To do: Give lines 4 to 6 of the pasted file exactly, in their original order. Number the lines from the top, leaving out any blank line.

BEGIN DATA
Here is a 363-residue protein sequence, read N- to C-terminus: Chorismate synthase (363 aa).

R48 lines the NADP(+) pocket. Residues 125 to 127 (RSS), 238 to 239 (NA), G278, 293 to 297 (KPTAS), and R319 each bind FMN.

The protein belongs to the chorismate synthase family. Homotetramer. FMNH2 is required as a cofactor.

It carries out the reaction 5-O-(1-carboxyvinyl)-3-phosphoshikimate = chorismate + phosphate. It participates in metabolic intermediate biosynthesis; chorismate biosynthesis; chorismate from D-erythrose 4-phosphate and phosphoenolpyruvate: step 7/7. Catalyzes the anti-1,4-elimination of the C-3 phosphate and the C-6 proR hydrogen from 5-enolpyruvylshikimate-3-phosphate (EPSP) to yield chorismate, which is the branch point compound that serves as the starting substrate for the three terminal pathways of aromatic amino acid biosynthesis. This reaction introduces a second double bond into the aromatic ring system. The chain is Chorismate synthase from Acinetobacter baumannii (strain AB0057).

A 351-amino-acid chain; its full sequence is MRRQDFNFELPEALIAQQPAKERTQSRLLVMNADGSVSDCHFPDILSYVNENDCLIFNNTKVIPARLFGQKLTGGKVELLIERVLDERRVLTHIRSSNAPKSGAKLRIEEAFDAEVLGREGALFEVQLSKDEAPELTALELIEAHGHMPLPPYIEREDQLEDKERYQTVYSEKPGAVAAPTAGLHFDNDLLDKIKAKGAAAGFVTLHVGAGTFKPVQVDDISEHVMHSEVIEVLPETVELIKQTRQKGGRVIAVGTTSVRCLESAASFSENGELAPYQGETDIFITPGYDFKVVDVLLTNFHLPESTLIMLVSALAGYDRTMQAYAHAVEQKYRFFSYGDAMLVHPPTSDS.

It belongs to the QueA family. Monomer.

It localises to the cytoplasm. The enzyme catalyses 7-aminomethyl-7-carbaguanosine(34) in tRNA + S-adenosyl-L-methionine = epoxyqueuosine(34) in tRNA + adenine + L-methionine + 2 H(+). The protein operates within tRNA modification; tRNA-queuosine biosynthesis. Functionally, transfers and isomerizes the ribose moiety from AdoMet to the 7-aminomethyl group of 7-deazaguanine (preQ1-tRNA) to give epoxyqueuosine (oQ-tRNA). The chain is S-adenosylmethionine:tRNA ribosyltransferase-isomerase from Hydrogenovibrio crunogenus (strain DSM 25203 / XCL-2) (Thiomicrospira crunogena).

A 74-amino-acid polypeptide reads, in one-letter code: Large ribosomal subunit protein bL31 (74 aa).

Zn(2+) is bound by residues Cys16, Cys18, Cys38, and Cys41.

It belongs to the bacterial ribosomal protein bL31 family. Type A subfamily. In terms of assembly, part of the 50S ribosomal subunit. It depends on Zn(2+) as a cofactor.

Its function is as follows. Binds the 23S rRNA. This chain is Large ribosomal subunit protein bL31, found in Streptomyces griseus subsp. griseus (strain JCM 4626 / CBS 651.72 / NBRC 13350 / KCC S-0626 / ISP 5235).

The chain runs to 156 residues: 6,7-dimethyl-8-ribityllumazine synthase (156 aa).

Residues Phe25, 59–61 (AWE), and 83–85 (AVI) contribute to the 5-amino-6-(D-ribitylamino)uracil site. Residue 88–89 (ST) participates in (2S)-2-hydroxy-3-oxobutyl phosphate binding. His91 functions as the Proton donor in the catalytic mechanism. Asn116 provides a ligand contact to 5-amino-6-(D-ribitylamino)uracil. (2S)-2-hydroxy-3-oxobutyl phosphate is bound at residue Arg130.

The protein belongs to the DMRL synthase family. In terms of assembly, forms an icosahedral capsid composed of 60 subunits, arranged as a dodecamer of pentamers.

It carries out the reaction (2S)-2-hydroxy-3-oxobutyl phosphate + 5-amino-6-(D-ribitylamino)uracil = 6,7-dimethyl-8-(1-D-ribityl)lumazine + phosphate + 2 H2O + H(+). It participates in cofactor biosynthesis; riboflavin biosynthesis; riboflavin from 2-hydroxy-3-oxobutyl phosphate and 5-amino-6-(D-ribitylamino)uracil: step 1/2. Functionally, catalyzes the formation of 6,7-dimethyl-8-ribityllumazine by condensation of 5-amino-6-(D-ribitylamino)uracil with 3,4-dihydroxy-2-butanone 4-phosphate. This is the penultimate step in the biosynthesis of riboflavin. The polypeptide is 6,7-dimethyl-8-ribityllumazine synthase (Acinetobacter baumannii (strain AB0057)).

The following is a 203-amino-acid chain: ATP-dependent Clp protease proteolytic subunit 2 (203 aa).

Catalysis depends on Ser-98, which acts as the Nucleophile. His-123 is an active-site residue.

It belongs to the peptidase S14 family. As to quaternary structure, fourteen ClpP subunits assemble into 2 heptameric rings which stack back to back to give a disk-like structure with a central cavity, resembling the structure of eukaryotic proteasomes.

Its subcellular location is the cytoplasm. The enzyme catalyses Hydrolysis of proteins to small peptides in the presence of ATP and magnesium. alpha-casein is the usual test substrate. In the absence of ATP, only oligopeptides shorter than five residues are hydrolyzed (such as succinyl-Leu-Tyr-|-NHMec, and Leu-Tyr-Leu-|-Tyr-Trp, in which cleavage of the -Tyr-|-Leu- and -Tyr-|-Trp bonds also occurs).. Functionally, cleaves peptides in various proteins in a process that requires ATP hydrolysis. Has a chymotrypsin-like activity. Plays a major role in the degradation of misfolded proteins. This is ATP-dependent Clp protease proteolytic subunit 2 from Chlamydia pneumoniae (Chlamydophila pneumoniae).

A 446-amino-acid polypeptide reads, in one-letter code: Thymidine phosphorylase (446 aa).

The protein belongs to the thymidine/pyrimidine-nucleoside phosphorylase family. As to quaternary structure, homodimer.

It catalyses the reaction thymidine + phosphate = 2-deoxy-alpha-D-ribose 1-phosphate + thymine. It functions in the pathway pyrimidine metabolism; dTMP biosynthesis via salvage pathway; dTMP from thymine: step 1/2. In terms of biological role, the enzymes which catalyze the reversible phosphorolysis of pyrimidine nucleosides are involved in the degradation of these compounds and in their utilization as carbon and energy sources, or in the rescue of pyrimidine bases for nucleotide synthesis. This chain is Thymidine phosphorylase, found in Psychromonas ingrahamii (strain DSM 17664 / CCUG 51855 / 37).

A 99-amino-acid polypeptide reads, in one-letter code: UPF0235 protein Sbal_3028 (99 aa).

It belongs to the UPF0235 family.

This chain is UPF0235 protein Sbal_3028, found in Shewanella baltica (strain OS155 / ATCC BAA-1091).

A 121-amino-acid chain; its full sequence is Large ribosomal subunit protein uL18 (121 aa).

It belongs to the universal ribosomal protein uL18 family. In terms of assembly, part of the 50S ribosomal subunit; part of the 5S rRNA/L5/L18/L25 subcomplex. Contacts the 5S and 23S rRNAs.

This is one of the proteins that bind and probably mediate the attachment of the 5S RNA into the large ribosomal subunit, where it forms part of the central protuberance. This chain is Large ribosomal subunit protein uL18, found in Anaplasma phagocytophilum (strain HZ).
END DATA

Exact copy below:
It carries out the reaction 5-O-(1-carboxyvinyl)-3-phosphoshikimate = chorismate + phosphate. It participates in metabolic intermediate biosynthesis; chorismate biosynthesis; chorismate from D-erythrose 4-phosphate and phosphoenolpyruvate: step 7/7. Catalyzes the anti-1,4-elimination of the C-3 phosphate and the C-6 proR hydrogen from 5-enolpyruvylshikimate-3-phosphate (EPSP) to yield chorismate, which is the branch point compound that serves as the starting substrate for the three terminal pathways of aromatic amino acid biosynthesis. This reaction introduces a second double bond into the aromatic ring system. The chain is Chorismate synthase from Acinetobacter baumannii (strain AB0057).

A 351-amino-acid chain; its full sequence is MRRQDFNFELPEALIAQQPAKERTQSRLLVMNADGSVSDCHFPDILSYVNENDCLIFNNTKVIPARLFGQKLTGGKVELLIERVLDERRVLTHIRSSNAPKSGAKLRIEEAFDAEVLGREGALFEVQLSKDEAPELTALELIEAHGHMPLPPYIEREDQLEDKERYQTVYSEKPGAVAAPTAGLHFDNDLLDKIKAKGAAAGFVTLHVGAGTFKPVQVDDISEHVMHSEVIEVLPETVELIKQTRQKGGRVIAVGTTSVRCLESAASFSENGELAPYQGETDIFITPGYDFKVVDVLLTNFHLPESTLIMLVSALAGYDRTMQAYAHAVEQKYRFFSYGDAMLVHPPTSDS.

It belongs to the QueA family. Monomer.